- FIFPRO House to host anti-match-fixing conference on 4 November
- Law enforcement and football stakeholders united in the fight against sports manipulation and corruption
- "Players want a clean sport," says FIFPRO Director of Member Services Frederique Winia
FIFPRO House will play host to the IntegriSport closing conference on 4 November, where law enforcement and football stakeholders will come together in the fight against match-fixing.
The Counter Sport Corruption Foundation for Sport Integrity, together with their partner organisations in law enforcement, has been providing theoretical and practical support to law enforcement agencies, judicial authorities, and other stakeholders to raise awareness in the fight against sports manipulation and corruption.
FIFPRO is firmly committed to eradicating all examples of match-fixing from the game. To help this, FIFPRO launched the Red Button app which enables players to report match-fixing approaches to authorities safely and anonymously.
“Match-fixing is a threat to our sport, and we felt we should have something in place to protect players and give them a safe environment where they can feel secure to report any approach on match-fixing,” said FIFPRO Director of Member Services Frederique Winia.
“I think the awareness-raising is important for many people involved. The players themselves should be aware: they want a clean sport, they want just to play the game, and they want to win competitions – and not because somebody is losing the game because they have been paid for it.”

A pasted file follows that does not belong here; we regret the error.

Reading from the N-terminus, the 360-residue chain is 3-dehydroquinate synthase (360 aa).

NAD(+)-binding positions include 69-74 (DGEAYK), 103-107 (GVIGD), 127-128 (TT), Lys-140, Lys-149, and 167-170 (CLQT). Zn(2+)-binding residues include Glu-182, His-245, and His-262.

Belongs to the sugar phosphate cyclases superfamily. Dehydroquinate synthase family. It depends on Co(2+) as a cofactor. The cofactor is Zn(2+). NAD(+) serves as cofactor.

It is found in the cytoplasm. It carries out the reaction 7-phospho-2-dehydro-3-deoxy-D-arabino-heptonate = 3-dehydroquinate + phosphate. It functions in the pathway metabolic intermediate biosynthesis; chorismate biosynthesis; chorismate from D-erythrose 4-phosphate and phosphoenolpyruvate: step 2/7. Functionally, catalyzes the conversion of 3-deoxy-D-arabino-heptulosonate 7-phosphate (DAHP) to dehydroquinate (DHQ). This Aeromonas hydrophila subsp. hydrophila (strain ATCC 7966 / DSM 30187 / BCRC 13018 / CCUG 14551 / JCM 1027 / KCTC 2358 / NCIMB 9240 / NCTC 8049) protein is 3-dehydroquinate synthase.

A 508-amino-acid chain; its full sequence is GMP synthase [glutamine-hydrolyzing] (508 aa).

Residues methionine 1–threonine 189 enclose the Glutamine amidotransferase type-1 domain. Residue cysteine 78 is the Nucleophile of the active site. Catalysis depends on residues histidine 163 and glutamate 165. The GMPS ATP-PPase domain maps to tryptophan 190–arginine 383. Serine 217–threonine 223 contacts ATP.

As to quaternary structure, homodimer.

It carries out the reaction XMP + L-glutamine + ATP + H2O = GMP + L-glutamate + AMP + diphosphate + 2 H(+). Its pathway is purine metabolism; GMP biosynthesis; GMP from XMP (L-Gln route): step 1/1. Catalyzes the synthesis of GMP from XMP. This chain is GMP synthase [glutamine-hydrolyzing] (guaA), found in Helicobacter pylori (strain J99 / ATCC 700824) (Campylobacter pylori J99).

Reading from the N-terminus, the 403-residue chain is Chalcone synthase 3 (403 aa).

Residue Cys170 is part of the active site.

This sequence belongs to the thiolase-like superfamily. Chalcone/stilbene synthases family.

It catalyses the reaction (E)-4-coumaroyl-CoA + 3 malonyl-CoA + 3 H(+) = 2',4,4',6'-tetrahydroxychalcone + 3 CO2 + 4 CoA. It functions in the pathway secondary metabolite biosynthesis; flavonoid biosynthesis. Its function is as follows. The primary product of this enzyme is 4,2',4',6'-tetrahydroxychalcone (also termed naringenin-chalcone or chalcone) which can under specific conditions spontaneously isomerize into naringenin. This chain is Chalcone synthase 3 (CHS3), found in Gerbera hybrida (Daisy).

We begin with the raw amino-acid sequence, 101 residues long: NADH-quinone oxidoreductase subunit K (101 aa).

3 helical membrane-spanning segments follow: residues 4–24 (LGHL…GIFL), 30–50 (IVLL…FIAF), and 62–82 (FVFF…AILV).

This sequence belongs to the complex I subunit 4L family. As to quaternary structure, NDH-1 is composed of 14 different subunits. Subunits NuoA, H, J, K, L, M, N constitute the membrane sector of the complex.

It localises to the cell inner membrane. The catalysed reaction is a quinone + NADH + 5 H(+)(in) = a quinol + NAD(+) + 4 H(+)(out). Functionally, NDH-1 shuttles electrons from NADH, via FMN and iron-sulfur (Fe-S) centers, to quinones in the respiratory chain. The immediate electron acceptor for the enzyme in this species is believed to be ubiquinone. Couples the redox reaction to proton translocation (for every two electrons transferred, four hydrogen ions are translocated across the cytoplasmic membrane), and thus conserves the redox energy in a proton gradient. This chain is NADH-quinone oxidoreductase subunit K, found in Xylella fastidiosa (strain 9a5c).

How does the Red Button app work?
Red Button is a smartphone app, distributed by FIFPRO and its member unions, which allows professional footballers to safely report match-fixing approaches.
The app is recognised by FIFA's dedicated Integrity department and UEFA as a valid reporting tool.
Built with technology that ensures no trace of a report is left on players’ smartphones, the Red Button app enables players to report match-fixing to national authorities such as police and government anti-corruption units.
FIFPRO, member unions, football associations and law enforcement all have a role to play in the fight against match-fixing.
"We are dealing with organised crime, so we cannot solve it in sports alone," said Winia.
“In sports, you can have arbitration systems if you have a conflict; if there is something done wrong in a game, you have referees; and if a player has a contract issue, we can solve that in sport. But with match-fixing considered as organised crime, we need to work together with law enforcement and police.”
Football is the most-targeted sport by international organised crime, according to Europol. Those engaging in this criminal behaviour will often exploit players who are in financial difficulties, such as those not regularly receiving their salary.
“We know in some countries clubs won't pay the salaries and that's one big problem,” said Magnus Erlingmark, general secretary of Swedish union Spelarforeningen and former Sweden international.
“Information and education are extremely important for the players.”